Penn State may have had to sneak out of Iowa City with a win last week, but the Nittany Lions started fast in their return home to Beaver Stadium this week. Saquon Barkley added to his Heisman candidacy highlight reel by returning the game’s opening kick 98 yards for a touchdown and later added a nifty one-handed catch before taking off for a big gain as Penn State jumped out to a 28-0 lead on Indiana, but the Hoosiers have clawed back a little and only trail 28-14 at halftime.
Penn State scored 28 points in the first quarter, including a second score just a few minutes after Barkley’s kickoff touchdown. The Nittany Lions have scored 14 points off Indiana turnovers, including a short return on special teams by Nick Scott. Scott picked up a loose football after Irvin Charles knocked the ball out of the hands of Indiana’s J-Shun Harris II on a punt return. Scott needed just 13 yards on the return for a score.
Harris was slow to get up off the field on the play and has not returned to the game. Indiana also saw running back Morgan Ellison get helped off the field in the first half.
Indiana cut the lead in half late in the second quarter eight plays after a turnover by Penn State. After picking off a pass, Indiana’s Simmie Cobbs Jr. picked up an 18-yard touchdown reception from Peyton Ramsey to continue the chipping away at Penn State’s lead.
Despite getting off on the right foot in the first quarter, Penn State’s offense went into a shell in the second quarter as Indiana found ways to bring pressure on Trace McSorley. Toward the end of the first half, Penn State tight end Mike Gesicki took a shot to the ribs that required some medical assistance off the field. Penn State failed to score in the second quarter, while Indiana did all it could to chip away. The question in the second half is how long Indiana can keep Penn State from doing much damage, and if they can find enough offense to give Penn State a run.
For two quarters and some change, Kevin Wilson’s return to Indiana after a messy departure last year wasn’t going as smoothly as Ohio State new offensive coordinator would have wanted. For fans at home and in the stands, the same could be said of the team’s highly anticipated new look on offense, which sputtered early and often.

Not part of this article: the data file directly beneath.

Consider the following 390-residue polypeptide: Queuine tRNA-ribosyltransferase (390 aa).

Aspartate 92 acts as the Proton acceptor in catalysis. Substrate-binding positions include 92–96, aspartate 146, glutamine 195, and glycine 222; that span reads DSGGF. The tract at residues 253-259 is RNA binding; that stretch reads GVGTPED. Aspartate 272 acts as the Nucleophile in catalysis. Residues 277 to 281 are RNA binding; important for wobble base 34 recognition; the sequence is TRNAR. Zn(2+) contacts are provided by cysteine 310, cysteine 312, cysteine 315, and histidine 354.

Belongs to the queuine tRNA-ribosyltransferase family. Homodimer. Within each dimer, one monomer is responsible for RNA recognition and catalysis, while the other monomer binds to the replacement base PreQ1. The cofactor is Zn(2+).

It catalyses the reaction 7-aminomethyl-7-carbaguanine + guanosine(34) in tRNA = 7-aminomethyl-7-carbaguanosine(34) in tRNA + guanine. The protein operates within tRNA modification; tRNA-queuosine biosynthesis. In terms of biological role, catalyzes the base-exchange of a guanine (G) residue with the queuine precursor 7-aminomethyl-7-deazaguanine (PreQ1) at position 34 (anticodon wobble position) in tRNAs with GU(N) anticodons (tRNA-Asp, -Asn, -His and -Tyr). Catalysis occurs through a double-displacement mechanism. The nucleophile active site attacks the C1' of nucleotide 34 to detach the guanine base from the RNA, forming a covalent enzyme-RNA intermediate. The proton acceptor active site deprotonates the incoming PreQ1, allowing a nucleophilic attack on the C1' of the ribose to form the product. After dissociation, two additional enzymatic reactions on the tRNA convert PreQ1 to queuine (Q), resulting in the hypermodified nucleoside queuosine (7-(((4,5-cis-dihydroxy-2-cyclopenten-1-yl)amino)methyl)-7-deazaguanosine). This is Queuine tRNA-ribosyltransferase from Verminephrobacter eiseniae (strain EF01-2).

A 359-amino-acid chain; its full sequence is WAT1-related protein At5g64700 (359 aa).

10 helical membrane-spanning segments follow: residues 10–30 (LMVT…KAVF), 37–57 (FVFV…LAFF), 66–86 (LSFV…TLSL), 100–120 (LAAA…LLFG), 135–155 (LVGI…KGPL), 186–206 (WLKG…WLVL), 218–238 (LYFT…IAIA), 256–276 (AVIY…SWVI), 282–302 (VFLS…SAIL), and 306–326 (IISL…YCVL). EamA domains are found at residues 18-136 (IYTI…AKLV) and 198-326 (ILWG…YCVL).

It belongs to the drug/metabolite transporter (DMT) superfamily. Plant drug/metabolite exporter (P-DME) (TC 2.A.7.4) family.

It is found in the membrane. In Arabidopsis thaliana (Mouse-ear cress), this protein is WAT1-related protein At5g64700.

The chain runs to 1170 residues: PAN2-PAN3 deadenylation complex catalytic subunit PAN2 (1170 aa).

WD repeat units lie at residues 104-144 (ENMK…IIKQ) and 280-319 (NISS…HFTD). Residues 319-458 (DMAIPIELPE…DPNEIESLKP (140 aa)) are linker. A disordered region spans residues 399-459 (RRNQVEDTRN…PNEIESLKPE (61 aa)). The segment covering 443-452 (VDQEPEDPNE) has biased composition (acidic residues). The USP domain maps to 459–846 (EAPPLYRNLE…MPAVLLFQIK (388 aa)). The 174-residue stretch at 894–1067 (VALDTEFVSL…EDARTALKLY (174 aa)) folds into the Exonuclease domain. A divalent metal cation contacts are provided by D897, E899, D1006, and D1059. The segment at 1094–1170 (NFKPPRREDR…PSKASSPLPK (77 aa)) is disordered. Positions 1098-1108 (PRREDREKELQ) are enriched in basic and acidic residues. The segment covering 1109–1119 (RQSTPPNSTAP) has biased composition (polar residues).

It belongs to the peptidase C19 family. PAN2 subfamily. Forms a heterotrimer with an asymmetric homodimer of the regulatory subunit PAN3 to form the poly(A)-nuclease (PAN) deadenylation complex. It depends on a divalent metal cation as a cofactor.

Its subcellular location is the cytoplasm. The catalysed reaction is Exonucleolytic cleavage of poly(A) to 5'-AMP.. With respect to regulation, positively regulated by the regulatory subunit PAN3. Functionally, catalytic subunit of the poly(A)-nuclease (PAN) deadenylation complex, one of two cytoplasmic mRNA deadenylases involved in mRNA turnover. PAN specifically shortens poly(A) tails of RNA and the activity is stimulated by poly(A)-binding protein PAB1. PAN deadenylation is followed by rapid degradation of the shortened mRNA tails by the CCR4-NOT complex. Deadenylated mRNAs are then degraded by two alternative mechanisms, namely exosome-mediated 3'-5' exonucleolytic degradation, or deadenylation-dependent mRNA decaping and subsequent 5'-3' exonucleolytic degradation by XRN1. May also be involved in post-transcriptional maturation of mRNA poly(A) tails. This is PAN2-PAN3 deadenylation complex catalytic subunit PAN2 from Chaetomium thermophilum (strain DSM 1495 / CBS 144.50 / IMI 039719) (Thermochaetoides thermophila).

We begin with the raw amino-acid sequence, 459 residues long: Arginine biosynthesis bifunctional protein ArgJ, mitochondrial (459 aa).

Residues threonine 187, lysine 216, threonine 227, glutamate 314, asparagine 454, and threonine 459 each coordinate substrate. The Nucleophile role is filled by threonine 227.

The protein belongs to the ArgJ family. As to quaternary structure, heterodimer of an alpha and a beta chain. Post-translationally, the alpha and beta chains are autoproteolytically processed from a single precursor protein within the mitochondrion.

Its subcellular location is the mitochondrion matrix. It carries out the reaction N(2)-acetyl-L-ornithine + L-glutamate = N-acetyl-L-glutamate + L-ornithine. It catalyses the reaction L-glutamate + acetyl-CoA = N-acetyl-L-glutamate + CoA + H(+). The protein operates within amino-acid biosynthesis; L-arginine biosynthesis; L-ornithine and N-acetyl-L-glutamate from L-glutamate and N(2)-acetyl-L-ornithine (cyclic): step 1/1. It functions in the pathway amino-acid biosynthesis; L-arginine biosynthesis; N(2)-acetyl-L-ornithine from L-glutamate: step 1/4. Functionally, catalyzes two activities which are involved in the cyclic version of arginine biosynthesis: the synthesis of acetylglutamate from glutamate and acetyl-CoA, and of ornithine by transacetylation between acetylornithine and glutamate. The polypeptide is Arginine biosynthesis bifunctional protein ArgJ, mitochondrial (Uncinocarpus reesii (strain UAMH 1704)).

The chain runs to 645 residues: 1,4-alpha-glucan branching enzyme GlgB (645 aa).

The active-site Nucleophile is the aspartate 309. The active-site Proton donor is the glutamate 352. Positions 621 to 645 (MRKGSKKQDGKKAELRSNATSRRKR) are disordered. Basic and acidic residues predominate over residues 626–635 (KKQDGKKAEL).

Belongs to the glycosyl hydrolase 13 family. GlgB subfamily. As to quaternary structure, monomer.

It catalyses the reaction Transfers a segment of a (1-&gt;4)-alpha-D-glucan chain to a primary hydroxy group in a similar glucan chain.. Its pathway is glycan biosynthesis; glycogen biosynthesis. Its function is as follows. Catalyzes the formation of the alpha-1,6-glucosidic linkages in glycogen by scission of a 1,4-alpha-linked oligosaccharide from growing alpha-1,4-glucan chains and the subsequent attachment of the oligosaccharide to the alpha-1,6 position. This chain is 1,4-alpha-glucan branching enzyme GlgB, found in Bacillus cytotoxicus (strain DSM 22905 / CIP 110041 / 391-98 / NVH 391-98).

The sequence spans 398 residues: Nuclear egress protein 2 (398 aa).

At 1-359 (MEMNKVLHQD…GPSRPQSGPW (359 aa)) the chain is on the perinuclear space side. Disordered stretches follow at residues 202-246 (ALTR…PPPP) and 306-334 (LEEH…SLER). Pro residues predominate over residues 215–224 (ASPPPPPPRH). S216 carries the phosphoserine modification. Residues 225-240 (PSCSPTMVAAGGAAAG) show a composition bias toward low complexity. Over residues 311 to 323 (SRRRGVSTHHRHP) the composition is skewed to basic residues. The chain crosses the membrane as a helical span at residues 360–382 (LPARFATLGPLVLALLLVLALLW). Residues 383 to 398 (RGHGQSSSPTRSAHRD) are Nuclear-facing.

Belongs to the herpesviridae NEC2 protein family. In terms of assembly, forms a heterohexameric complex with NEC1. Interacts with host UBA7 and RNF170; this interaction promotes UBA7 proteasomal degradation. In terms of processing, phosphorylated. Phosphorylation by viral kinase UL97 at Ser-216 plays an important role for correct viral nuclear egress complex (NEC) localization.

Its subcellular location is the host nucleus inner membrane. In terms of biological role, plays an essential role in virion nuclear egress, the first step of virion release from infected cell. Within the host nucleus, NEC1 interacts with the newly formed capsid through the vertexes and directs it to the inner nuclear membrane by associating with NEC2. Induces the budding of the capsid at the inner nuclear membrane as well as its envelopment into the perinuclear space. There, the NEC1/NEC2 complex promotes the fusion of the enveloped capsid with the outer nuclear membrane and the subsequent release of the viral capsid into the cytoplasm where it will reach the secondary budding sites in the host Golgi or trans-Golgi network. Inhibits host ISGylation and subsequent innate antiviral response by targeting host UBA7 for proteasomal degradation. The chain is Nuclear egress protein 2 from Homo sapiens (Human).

Then things just started to click for the Buckeyes in the third quarter and the No. 2 team in the country started living up to that preseason ranking, eventually pulling away from the Hoosiers for a comfortable 49-21 victory on Thursday night that opened the season and Big Ten play for both teams.
Quarterback J.T. Barrett wasn’t quite as sharp as some expected the senior to be but he still posted solid numbers (284 yards, three touchdowns passing plus another score on the ground) as he broke in several new receivers for OSU. Perhaps the biggest development for Urban Meyer’s team was the emergence of freshman tailback J.K. Dobbins, who may have Wally Pipped starter Mike Weber (hamstring) with 181 yards rushing and showed off plenty of nifty moves in the open field.
Like their counterparts on the other side of the ball, Ohio State’s defense also need a little time to get warmed up but ended up performing just as expected. The vaunted defensive line helped record five sacks while Jordan Fuller and Denzel Ward both picked off passes.
Though the final score may not have indicated it, the Hoosiers did have their moments in the debut of new head coach Tom Allen and actually led at halftime 14-13. They had numerous opportunities to make things even more interesting in the third quarter but failed to capitalize each time they had a shot at the lead, eventually giving way to a 29 point unanswered run that salted the game away for the visitors. Quarterback Richard Lagow did what he could running the quick tempo offense (40-of-65 — yes 65 attempts — for 410 yards, three scores and two interceptions) and hooked up several times for some highlight reel plays with wideout Simmie Cobbs (149 yards, one score). It wasn’t enough though and the lack of any ground game certainly hampered the offense down the stretch.
If you told somebody who didn’t watch the game that Ohio State won by four touchdowns over Indiana, they probably would think things went as expected in Bloomington before the second string entered the action. That wasn’t exactly the case to start for the Buckeyes but the end result was certainly something fitting for the second-ranked team in the country. It probably won’t be good enough next week as Oklahoma rolls into Columbus but that will be a story for another time.